Click here for a PDF version of Mr. Mead's testimony.
Witness Panel 2
Honorable David D. King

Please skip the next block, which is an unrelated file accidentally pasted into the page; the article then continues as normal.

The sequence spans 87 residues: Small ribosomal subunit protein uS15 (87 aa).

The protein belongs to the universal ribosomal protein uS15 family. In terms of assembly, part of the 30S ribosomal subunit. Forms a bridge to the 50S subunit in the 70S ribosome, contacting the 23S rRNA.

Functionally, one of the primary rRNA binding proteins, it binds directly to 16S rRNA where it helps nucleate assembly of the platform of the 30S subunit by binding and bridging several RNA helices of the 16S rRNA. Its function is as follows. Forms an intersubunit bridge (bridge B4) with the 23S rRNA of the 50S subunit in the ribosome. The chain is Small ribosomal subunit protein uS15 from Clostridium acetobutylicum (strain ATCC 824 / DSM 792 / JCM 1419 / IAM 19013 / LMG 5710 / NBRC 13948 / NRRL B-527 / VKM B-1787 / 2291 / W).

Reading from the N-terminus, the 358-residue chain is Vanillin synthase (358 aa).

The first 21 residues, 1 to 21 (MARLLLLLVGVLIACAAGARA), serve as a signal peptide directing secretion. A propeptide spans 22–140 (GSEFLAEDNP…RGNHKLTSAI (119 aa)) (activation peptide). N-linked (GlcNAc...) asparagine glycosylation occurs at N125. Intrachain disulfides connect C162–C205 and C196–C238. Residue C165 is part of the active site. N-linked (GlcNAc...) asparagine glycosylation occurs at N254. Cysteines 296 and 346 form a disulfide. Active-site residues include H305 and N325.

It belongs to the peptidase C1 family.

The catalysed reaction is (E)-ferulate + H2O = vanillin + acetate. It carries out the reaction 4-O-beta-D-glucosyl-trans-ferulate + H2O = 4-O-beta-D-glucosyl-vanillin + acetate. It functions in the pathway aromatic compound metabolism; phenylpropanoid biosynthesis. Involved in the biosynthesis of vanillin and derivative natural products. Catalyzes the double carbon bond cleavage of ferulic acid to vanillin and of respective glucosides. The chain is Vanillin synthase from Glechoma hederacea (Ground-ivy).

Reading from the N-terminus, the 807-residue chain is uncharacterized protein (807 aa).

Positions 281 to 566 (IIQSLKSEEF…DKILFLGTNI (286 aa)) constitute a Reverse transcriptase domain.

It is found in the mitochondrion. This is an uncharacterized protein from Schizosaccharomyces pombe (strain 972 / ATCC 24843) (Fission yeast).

Mr. John Winner
Click here for a PDF version of Mr. Winner's testimony.
Mr. Hank Dittmar